Far East Journal Volume 12 | Arrow Tokyo

Far East Journal Volume 12


Learning from the past . . .

Looking back at history and the events that brought us to where we are is a good way to learn and grow. So too in Numismatics, rediscovering past events can enlighten and educate us.  Bearing this in mind, I’ve decided to post all 12 issues of the Far East Journal, (FEJ) newsletter over the coming months on this website.

This newsletter was a created in 1978/79 by myself and a few friends who were also involved in Japanese numismatics at the time. The main contributor was feature editor Michael L. Cummings (MLC) who wrote many of the stories and articles. I could not have done this without him. Sadly, Mike passed away in 2007.  During his time in Japan Cummings wrote two English editions of a book entitled ‘Modern Japanese Coinage’, the second was published by the FEJ.

Another person I would like to mention by name, who unfortunately is also no longer with us, is Hal Drake who was senior staff writer for Pacific Stars and Stripes at the time. He wrote the article on the destruction of Military Payment Certificates (MPC) in issue No. 9. I, myself had a direct connection to MPC, having used them both in Vietnam and Japan during my time with the military and the Pacific Stars and Stripes newspaper from 1967 to 1978.  I often think if only I had known the future collectors/investors market for Military Payment Certificates, I would probablt not be doing what I'm doing now!  I hope you enjoy these brief glimpses into the past in relation to Japanese numismatics.   --Herb Cook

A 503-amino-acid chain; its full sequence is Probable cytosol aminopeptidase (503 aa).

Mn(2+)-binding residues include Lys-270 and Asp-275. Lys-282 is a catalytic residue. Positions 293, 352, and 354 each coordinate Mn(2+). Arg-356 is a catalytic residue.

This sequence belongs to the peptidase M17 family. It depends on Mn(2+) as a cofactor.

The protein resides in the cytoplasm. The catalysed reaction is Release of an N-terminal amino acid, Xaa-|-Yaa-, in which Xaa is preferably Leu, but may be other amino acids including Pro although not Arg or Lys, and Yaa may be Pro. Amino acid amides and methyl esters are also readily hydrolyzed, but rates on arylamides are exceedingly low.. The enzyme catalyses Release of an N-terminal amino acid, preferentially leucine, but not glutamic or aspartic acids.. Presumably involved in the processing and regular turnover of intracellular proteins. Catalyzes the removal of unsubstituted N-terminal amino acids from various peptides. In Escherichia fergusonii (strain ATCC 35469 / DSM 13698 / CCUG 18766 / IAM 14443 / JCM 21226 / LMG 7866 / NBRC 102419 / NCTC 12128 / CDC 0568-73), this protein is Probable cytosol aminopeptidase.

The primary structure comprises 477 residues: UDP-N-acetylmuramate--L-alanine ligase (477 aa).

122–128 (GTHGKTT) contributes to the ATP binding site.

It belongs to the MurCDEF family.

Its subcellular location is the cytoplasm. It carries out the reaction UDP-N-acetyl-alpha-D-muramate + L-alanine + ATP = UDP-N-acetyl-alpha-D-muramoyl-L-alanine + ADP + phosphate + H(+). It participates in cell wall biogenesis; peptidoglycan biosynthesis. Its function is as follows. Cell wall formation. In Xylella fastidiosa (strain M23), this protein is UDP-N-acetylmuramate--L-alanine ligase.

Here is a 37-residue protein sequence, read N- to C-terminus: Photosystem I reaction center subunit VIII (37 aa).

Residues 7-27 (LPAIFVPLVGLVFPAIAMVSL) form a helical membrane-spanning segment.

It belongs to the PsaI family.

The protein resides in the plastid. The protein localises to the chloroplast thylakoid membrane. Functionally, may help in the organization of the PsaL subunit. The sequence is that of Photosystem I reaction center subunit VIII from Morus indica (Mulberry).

Vol. 1 No. 12 (June 1979)

This 12th issue leads with the history of Straits settlement coins as well as the story behind the Oriental Bank Corporation Note. There is an interesting look at counterfoils and more on Japanese rare coins. There is also a note that the Macau commemorative coins had been completely sold out. A side note related to the devaluation of Korean coins may also have had a significant impact on the price of Korean coins for foreign investors and collectors. New gold coins were to be  issued for Hong Kong ($1000 coin), which would be the 6th gold coin issued but the 5th in the animal series.